1 August 2020

Paolo De Poli – enameller and painter

Artist devoted his life to an ancient technique


Paolo De Poli, pictured in his studio in Padua with a selection of the beautiful vases in which he specialised
Paolo De Poli, pictured in his studio in Padua with a
selection of the beautiful vases in which he specialised
A painter who became fascinated with the ancient art of enamelling, Paolo De Poli was born on this day in 1905 in Padua.

At first De Poli experimented with enamelling small, decorative objects but after he mastered his craft he moved on to creating large panels for the interiors of ships, hotels and public buildings.

De Poli trained in drawing and embossing on metal at the art school Pietro Selvatico of Padua and then studied oil painting in Verona. He embarked on a career as a portrait and landscape painter.

In 1926 he participated for the first time in the Biennale di Venezia with the oil painting Still Life.

While travelling in the 1930s he visited art museums and archaeological sites and became interested in the traditional art of working with vitreous enamel.

From 1933 onwards, he devoted himself to creating enamel works on metal, experimenting with refined objects of many shapes in brilliant colours. He continued to improve his technique, reaching the highest level of skill.

De Poli worked closely with the Milan architect Gio Ponti (above)
De Poli worked closely with the Milan
architect Gio Ponti (above)
In the 1940s, he collaborated with Milanese architect Gio Ponti in the production of furniture and decorative panels. This led to him producing animal statuettes in sculptural forms.

He also produced beautiful vases, bowls, trays, plates, cups, plaques and door handles in enamel on copper and accepted commissions for panels to decorate the homes of collectors in Italy and abroad.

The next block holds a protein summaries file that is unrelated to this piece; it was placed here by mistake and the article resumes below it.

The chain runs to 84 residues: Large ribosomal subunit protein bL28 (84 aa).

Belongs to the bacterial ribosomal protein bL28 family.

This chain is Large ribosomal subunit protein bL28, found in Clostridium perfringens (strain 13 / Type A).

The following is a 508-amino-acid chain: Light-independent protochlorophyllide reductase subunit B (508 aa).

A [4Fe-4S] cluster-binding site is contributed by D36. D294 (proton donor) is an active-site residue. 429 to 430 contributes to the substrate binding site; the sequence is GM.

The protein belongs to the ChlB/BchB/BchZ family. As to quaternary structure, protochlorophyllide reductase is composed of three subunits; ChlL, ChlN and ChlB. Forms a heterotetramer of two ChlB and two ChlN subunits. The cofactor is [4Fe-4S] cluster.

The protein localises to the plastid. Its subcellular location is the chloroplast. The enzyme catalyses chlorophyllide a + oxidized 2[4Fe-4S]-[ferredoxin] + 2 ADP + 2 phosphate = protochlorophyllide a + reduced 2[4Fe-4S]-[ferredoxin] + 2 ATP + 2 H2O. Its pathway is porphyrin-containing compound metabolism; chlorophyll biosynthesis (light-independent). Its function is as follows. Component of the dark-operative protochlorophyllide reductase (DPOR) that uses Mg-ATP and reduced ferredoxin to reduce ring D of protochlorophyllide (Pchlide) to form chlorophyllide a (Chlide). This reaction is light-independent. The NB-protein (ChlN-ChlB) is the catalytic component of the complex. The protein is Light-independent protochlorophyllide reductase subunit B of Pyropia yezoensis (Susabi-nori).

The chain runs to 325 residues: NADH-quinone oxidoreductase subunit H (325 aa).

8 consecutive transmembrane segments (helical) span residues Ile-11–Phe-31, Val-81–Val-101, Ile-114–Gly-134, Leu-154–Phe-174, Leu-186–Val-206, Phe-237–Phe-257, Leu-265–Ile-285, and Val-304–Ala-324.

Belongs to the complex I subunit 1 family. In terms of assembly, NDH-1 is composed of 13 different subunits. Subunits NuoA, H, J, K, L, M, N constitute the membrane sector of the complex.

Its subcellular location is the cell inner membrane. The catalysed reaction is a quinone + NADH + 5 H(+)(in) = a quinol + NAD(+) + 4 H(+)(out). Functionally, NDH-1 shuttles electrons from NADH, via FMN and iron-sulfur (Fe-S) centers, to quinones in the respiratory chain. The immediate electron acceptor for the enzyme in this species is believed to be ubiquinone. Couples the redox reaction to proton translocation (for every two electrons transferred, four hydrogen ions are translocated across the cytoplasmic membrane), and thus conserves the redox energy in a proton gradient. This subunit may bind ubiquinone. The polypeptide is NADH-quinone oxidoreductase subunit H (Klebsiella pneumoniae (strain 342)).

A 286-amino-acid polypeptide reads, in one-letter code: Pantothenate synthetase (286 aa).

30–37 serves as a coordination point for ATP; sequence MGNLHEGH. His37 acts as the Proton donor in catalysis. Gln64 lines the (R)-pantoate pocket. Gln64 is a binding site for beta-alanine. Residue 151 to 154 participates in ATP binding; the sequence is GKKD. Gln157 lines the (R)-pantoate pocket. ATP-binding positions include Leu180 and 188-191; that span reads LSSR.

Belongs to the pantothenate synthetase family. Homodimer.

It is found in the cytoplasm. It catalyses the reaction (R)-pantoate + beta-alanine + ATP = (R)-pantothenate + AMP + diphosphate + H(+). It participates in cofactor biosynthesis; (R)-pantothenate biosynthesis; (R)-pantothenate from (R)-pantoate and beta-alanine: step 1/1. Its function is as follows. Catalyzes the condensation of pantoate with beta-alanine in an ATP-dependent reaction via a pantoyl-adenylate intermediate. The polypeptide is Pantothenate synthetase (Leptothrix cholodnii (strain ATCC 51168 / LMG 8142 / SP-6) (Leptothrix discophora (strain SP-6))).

Gio Ponti wrote about him: ‘If we can speak of an Italian art of enamel, it is thanks to De Poli, to the road he opened up and followed faithfully, to the example of his orthodox technique, to his sureness of touch, to the esteem and admiration he has won. And we should be grateful to him for this also.’

De Poli also dedicated himself to executing altarpieces and cycles of panels on the theme of the Stations of the Cross. These are preserved in churches in Padua, Abano Terme, Treviso and Bergamo.

His creations have been displayed at many international exhibitions and art fairs as expressions of Italian style. Many of his works in enamel on copper are now in the permanent collections of the important museums of decorative art and design.

De Poli was actively involved in the defence of the Italian cultural heritage and the promotion of arts and crafts during his career.  From 1960 to 1973 he served as a member of the board of directors of the Milan Triennale.

In 1970 De Poli was awarded the title of Cavaliere del Lavoro. He died in Padua in 1996, aged 91.

His personal archive of designs, prototypes, photographs and correspondence has been entrusted to the Archivio Progetti of IUAV University of Venice.

Palazzo Bo' in Via 8 Febbraio is the main building of Padua University
Palazzo Bo' in Via 8 Febbraio is the
main building of Padua University
Travel tip:

Two of De Poli’s panels, depicting Podesta Rusca and Vescovo Giordano, are in Palazzo Bo, the main building of Padua University in Via 8 Febbraio, which was named after the tavern known as Il Bo (‘the ox’ in Venetian dialect) that had been acquired by the university as new premises in 1493. Originally this building housed the university’s renowned medical faculty. You can take a guided tour and see the pulpit that was used by Galileo when he taught at the university between 1592 and 1610 and the anatomy theatre, built in 1594, which is the oldest surviving medical lecture theatre in the world today. To find Palazzo del Bo, leave Piazza Cavour, passing Caffe Pedrocchi on your right and walk down Via 8 Febbraio. The university building is on the left hand side of the street at its corner with Via San Francesco.

De Poli's statuette Toro is housed in the Musei Civici in Padua, formerly a convent
De Poli's statuette Toro is housed in the Musei
Civici in Padua, formerly a convent
Travel tip:

De Poli’s statuette, Toro (Bull) completed in 1966, is in Padua’s Musei Civici, a complex of museums and historic sites around the former convent of the Eremitani and its famous Cappella degli Scrovegni housing Giotto’s frescos. The complex also includes a museum of modern and medieval art housed in Palazzo Zuckermann in Corso Garibaldi.

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